Brexit: ‘Very real risk’ Northern firms will move to Republic

North’s economy department warns on restrictive immigration regime

The North’s Department for the  Economy has highlighted the “disproportionate impact that restricting the flow of migrant labour from the European Economic Area would have on the Northern Ireland economy”. Photograph: iStock

The North’s Department for the Economy has highlighted the “disproportionate impact that restricting the flow of migrant labour from the European Economic Area would have on the Northern Ireland economy”. Photograph: iStock

 

There is a “very real risk” that businesses in the North will “relocate across the Border” to the Republic to access workers with the skills they need if the UK’s post-Brexit immigration system is too restrictive, the Northern Ireland Department for the Economy has warned.

The department has said migrant workers are of “profound importance” to the economy and has urged the UK government to consider the “unique position” of the North especially in relation to the land border in the “context of immigration”.

Last year the UK government published an Immigration White Paper which proposed a “single skills based system”. This would see anybody who wanted to work and live in the UK needing permission to do so possibly in the form of an “electronic status”.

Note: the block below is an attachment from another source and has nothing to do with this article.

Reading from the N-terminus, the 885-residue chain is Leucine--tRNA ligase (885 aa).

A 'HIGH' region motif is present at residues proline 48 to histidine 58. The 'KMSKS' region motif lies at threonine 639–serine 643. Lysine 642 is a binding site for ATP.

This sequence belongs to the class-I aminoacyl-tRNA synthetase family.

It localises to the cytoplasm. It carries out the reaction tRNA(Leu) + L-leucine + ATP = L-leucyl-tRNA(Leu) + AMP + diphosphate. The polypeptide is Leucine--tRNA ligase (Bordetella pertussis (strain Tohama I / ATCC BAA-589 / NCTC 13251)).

Other proposals included a “time-limited” option for temporary short-term workers to allow people to go to the UK for a maximum of 12 months. It also foresaw migrant workers being required to earn a minimum salary of £30,000 (€34,787).

In response to the White Paper the North’s Department for the Economy has submitted evidence to the UK Home Office highlighting the “disproportionate impact that restricting the flow of migrant labour from the European Economic Area would have on the Northern Ireland economy”.

The department said this was mainly due to the heavy reliance that key sectors including agrifood, social care, manufacturing and hospitality have on migrant labour in the North.

Lowest salary

It also noted that full-time workers in the North receive the lowest median private sector salary – £24,000 – compared to other areas in the UK.

“This disparity would immediately put Northern Ireland at significant disadvantage compared to all other UK regions when seeking to attract migrant workers in the context of the proposed £30,000 minimum salary threshold,” the Department for the Economy stated.

According to the department, migration has been the “key” to the North’s economic recovery since the crash. It has noted however that numbers of EU migrants have “dropped significantly” and businesses are warning that the UK’s proposed post-Brexit immigration system “will not meet the needs of the Northern Ireland economy”.

“Northern Ireland has unique issues and risks arising from the land border including competition within the all-island economy and the potential for businesses to relocate in the Republic of Ireland to retain access to EU skills and labour through the freedom of movement of people,” the department warned.